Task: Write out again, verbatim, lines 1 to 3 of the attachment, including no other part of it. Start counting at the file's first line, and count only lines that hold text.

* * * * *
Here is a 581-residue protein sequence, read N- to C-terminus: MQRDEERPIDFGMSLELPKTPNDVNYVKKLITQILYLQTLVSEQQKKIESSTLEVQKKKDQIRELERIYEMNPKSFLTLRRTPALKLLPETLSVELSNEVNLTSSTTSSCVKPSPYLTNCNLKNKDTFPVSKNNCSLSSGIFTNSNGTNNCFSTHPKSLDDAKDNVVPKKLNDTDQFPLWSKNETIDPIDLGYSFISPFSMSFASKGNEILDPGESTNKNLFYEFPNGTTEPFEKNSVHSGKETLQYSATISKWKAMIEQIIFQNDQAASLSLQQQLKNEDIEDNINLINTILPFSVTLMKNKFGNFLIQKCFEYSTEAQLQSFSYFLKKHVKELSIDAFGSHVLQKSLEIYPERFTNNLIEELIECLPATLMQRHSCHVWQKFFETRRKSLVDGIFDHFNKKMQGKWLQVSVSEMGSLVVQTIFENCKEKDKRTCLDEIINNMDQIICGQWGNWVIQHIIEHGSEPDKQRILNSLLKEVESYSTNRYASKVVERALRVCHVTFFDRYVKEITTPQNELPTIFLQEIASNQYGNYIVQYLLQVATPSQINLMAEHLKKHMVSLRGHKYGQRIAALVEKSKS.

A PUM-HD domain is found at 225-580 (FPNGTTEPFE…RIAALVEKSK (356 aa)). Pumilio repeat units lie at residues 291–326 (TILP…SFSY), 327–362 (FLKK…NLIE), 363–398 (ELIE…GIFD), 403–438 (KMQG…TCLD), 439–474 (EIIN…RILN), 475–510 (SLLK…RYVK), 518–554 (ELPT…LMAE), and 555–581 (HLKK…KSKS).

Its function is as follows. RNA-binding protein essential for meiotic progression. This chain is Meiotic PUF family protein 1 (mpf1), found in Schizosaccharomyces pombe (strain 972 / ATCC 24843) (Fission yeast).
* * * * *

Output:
Here is a 581-residue protein sequence, read N- to C-terminus: MQRDEERPIDFGMSLELPKTPNDVNYVKKLITQILYLQTLVSEQQKKIESSTLEVQKKKDQIRELERIYEMNPKSFLTLRRTPALKLLPETLSVELSNEVNLTSSTTSSCVKPSPYLTNCNLKNKDTFPVSKNNCSLSSGIFTNSNGTNNCFSTHPKSLDDAKDNVVPKKLNDTDQFPLWSKNETIDPIDLGYSFISPFSMSFASKGNEILDPGESTNKNLFYEFPNGTTEPFEKNSVHSGKETLQYSATISKWKAMIEQIIFQNDQAASLSLQQQLKNEDIEDNINLINTILPFSVTLMKNKFGNFLIQKCFEYSTEAQLQSFSYFLKKHVKELSIDAFGSHVLQKSLEIYPERFTNNLIEELIECLPATLMQRHSCHVWQKFFETRRKSLVDGIFDHFNKKMQGKWLQVSVSEMGSLVVQTIFENCKEKDKRTCLDEIINNMDQIICGQWGNWVIQHIIEHGSEPDKQRILNSLLKEVESYSTNRYASKVVERALRVCHVTFFDRYVKEITTPQNELPTIFLQEIASNQYGNYIVQYLLQVATPSQINLMAEHLKKHMVSLRGHKYGQRIAALVEKSKS.

A PUM-HD domain is found at 225-580 (FPNGTTEPFE…RIAALVEKSK (356 aa)). Pumilio repeat units lie at residues 291–326 (TILP…SFSY), 327–362 (FLKK…NLIE), 363–398 (ELIE…GIFD), 403–438 (KMQG…TCLD), 439–474 (EIIN…RILN), 475–510 (SLLK…RYVK), 518–554 (ELPT…LMAE), and 555–581 (HLKK…KSKS).

Its function is as follows. RNA-binding protein essential for meiotic progression. This chain is Meiotic PUF family protein 1 (mpf1), found in Schizosaccharomyces pombe (strain 972 / ATCC 24843) (Fission yeast).